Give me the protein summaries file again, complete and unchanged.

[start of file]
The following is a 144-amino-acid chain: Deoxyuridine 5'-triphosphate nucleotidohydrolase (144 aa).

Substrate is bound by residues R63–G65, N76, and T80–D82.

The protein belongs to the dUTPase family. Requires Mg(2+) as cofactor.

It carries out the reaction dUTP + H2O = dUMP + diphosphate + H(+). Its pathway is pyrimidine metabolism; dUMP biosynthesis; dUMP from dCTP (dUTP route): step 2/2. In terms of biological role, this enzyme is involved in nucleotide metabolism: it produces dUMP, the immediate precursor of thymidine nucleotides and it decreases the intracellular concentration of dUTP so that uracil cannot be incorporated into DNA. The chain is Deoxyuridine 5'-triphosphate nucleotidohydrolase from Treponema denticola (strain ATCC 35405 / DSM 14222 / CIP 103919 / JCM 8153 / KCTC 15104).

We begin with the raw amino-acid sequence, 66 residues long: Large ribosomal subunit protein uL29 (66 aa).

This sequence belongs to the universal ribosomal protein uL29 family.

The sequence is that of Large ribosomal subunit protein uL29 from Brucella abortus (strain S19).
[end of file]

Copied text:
The following is a 144-amino-acid chain: Deoxyuridine 5'-triphosphate nucleotidohydrolase (144 aa).

Substrate is bound by residues R63–G65, N76, and T80–D82.

The protein belongs to the dUTPase family. Requires Mg(2+) as cofactor.

It carries out the reaction dUTP + H2O = dUMP + diphosphate + H(+). Its pathway is pyrimidine metabolism; dUMP biosynthesis; dUMP from dCTP (dUTP route): step 2/2. In terms of biological role, this enzyme is involved in nucleotide metabolism: it produces dUMP, the immediate precursor of thymidine nucleotides and it decreases the intracellular concentration of dUTP so that uracil cannot be incorporated into DNA. The chain is Deoxyuridine 5'-triphosphate nucleotidohydrolase from Treponema denticola (strain ATCC 35405 / DSM 14222 / CIP 103919 / JCM 8153 / KCTC 15104).

We begin with the raw amino-acid sequence, 66 residues long: Large ribosomal subunit protein uL29 (66 aa).

This sequence belongs to the universal ribosomal protein uL29 family.

The sequence is that of Large ribosomal subunit protein uL29 from Brucella abortus (strain S19).